July 3, 2007, 12:03 pm
Independence Day is tomorrow, but you can get a bunch of sparklers today over at Grand Rounds!
Graham put together the definitive collection of medical related posts at Over My Med Body!.
You might be wondering why I chose Thomas Jefferson and John Adams to illustrate the post this week.
Well, I’m a student of American history.
(Translation: I like to read biographies of the old guys)
And I discovered that…
Both Jefferson and Adams died within hours of each other on…….
You guessed it!
July 4, 1826!
Ah, I love the smell of historical trivia in the morning!
Susan McNichols has written a thought-provoking post in her Penlight column over at the Nursing Jobs.org blog. Check out “Are Some Patients Better Than Others?“. Well said, Susan!
Well, it looks like Change of Shift wasn’t the only “carnival” to have a birthday this month! Ron Hudson from 2sides2ron reminded me that the International Carnival of the Pozitivities (for patients living with HIV/AIDS, their families, friends and caregivers) was now a year old as is The Ringing of the Bards (a poetry carnival)! Congratulations to all who have made these carnivals successful!
The Nursing Voices Forum is off to a great start! Click on over and join the discussion(s) – when nurses get together it is never dull! Remember to register – you have stories and we want to hear them! Besides, I’m a Super Moderator over there and my super cape is flapping in the wind, ready to assist you! No tights, though. Gotta draw the line somewhere.
Speaking of Change of Shift, the next edition comes back to me and will actually be hosted on the Nursing Jobs. org blog! It’s a great idea that I totally stole from Beth of PixelRN and Nursing Link. Hey, I have no trouble giving credit where it is due or stealing great ideas!
You can use Blog Carnival or the “Contact Me” button at the top of the page. I’ve run into so many new nurse bloggers in the last few weeks – why not use Change of Shift to introduce yourselves to the general nursing blogosphere? Don’t forget, the posts must be by a nurse or nursing related!
Last but definitely not least, don’t forget the nursing forum started by Terry over at Everyday Nurses! Nice interface and great people!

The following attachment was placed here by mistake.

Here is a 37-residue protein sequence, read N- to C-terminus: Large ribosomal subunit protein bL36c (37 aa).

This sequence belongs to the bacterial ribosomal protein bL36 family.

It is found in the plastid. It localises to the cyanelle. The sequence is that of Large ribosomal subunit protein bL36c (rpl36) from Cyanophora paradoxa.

July 2, 2007, 9:56 pm
What a weekend!
This is my family with my new son-in-law, Jim.
I’m not sure who the woman is in the red dress.
I weigh at least fifty pounds less than she does.
An imposter, I tell you!
The guy on the far right is my son. He’s getting married in six weeks.
Yep, two in one summer.
I told them both that as soon as they say “I do”, I no longer have to – no more money from mom! Whoo hooo!
This was my favorite.
Maybe because I’m a fan of gymnastics, but I could not get over this pose!
The photo is of a “plastinate” human body.
It’s on display in the Body Worlds 3 exhibit.
I had a few free hours this last weekend, and I decided to take a look at the often controversial anatomy exhibition. The Oregon Museum of Science and Industry hosted this event.
I would recommend it to anyone who wants to see real anatomy, in action.
My experience with anatomy and physiology was one class, thirty-one years ago, with one gray, formaldahyde soaked elderly cadaver. My eyes burned from the fumes. I barely touched it. It was gross, ugly and, well…blech!
I was eighteen and had never even been to a funeral.
These bodies are stunningly beautiful. The plastination process maintains the colors of the tissues. There is no odor. By using everyday or active poses, the sense of “dead body” is lifted and replaced by an appreciation of what our bodies are and what they can do. You actually feel “life” in these plastinated bodies.
I’m sure my mouth was open through the entire exhibit. There was so much I did not know or had forgotten over the years. I knew what was there, it was the proportions that astounded me.
- The only thing standing between us and paralysis is a thin cord of nerves about 1/2 inch wide – the spinal cord. It seemed very fragile when viewed in a display of the nervous system, from brain to periphery.